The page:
On August 6 we celebrate the Feast of the Transfiguration, that spectacular moment when our Lord appeared in all his glory to the Apostles Peter, James, and John.

While he was praying his face changed in appearance 
and his clothing became dazzling white.
And behold, two men were conversing with him, Moses and Elijah, 
who appeared in glory and spoke of his exodus 
that he was going to accomplish in Jerusalem.


While he was still speaking, 
a cloud came and cast a shadow over them,
and they became frightened when they entered the cloud.
Then from the cloud came a voice that said, 
“This is my chosen Son; listen to him.”
After the voice had spoken, Jesus was found alone. (Lk 9:28-36)


I have often asked myself why Jesus chose to take only three of his apostles up the mountain with him. Even more, why those three? Three apostles saw for themselves Jesus’ glory; the rest had to wait for the appropriate time to hear about it, and then were left to believe based on the others’ accounts.

The three who accompanied Jesus were given a weighty responsibility. They were to keep hush about what they had seen, and at the same time carry within themselves the understanding of Jesus’ true greatness.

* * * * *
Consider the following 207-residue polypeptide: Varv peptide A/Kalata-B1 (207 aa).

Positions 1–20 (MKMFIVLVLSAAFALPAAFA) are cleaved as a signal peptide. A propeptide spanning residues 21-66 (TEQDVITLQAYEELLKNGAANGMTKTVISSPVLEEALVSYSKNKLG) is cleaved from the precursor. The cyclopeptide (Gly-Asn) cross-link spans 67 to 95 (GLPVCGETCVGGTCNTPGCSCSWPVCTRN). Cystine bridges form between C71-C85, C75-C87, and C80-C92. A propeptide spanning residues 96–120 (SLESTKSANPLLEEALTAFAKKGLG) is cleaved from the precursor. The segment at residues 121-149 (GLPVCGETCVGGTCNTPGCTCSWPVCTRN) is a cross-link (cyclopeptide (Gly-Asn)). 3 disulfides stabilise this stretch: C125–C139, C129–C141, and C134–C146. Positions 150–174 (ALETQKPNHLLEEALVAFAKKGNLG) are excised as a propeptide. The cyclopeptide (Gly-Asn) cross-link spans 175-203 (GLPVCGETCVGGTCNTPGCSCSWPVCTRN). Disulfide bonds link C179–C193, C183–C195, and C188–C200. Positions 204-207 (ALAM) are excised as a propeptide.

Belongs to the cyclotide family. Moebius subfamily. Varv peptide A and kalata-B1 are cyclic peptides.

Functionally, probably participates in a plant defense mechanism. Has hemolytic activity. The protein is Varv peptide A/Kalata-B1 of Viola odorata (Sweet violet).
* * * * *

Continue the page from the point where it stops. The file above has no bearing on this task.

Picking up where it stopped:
St. Ephraim said,  “He took (Peter, James and John) up to the mountain, that He might show them His kingdom, before they witnessed His suffering and death…so that…they might understand that he was not crucified…because of his own powerlessness, but because it had please Him of His goodness to suffer for the salvation of the world.”

Peter, James, and John had seen Jesus’s Transfiguration. They knew what he was capable of. Yet, when the events leading up to the Crucifixion began to unfold, two of them abandoned our Lord and one of them remained. We hear little about James during the Passion, but we know that Peter, the “Rock” on which Jesus would build his Church and who swore he would die with Jesus, ended up denying three times that he even knew him and then disappeared into the periphery when things heated up. John alone held steady, finally standing at the Foot of the Cross as Jesus hung dying.

Our Catholic faith is a true privilege, much like the privilege Peter, James, and John had in going up the mountain to witness in awe the Transfiguration. Our challenge is to maintain that same awe throughout our lives, and to remain convicted of Jesus’ glory even when our faith is tested, as the apostles’ faith was tested. The only way we can ever hope to stand strong is through a life of deep prayer, humility, and dependence on the sacraments.

What we need to decide ahead of time is this: Will I be a Peter, or will I be a John?


1 Comment

sally leroy · August 6, 2013 at 1:21 am

i think i may be a Peter, as i’m spontaneous with my words, not silent as John at Jesus’s crucifixion

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